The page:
It looks like the days of the well-funded secretive tech-related startup aren’t completely over. There.com has $30 million in funding, a swooshy logo, a newly-installed climbing wall, and a mysterious homepage (a la Transmeta and Red Swoosh).
I’d dismiss it as hype, if it wasn’t for three things:
1. Interesting founder. The company was founded by Will Harvey, the creator of several old Electronic Arts games, like The Immortal, Music Construction Kit, and Zany Golf. (He also ported Marble Madness to the Apple II and IIgs.)
2. Good team. David E. Weekly, the talented programmer who deconstructed the Napster protocol and helped people bypass Napster evictions and port blocking, started there at the end of March. He says that the work involves “remarkably exciting technology” and the team is “very bright.” Other notable team members are AI-expert Jeffrey Ventrella (try Brain Maze and Gene Pool), Amy Jo Kim (author of Community Building on the Web) and Organic’s old creative director, Janis Spivack.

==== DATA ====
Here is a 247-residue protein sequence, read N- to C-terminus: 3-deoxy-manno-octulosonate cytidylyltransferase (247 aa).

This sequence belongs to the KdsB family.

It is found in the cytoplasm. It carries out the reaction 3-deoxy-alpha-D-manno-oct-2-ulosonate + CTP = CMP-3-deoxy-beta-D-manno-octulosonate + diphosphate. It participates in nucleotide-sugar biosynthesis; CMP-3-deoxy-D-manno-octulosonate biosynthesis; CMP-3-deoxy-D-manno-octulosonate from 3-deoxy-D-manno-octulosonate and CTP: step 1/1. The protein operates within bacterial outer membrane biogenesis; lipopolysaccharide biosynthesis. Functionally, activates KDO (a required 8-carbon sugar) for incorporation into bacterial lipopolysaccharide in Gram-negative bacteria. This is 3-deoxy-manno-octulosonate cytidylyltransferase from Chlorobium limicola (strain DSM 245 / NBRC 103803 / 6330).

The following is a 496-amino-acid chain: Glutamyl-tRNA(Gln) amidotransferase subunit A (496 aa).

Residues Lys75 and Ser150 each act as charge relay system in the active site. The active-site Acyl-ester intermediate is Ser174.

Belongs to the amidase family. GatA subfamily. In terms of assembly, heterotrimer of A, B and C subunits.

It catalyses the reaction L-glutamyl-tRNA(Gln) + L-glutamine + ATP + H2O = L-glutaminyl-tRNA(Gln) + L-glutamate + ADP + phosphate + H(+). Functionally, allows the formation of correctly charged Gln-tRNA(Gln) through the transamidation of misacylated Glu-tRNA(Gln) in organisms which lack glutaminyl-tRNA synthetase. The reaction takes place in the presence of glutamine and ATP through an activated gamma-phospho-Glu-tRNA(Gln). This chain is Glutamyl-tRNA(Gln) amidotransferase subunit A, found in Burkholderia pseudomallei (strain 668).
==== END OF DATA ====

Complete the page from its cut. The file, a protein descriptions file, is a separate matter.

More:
3. They have a Vice President of Fun. (Unfortunately, it’s the same guy who helmed A Fork In The Tale, the full-motion video adventure game featuring Rob Schneider and bundled on five (!) CD-ROMs. The game was an expensive mistake, Any River Entertainment’s first and only release.)
I’m going to guess that they’re planning some sort of multi-user game community, like Habbo Hotel meets Everquest. Any guesses?
Yup, There is cool. And secret. 😉 Nice website.
A brief update: This Slashdot comment from February says they create abstracted multiplayer networking architecture for games and other applications.
I see you There.com guys talking about me on your Wiki! I wanna come in and play!
THERE is so cool. Some other notable figures at There.com include ebay’s 4th employee and Chief Scientist, Michael K. Wilson. Jessica Koppel from MPath/MPlayer is working her magic again for There. And, Brett G. Durrett, a programmer on the first SimCity, is bringing a great level of maturity to production. I can’t wait until they are public!
Brett, dear, you might want to point out your own potential lack of objectivity in this. 😉
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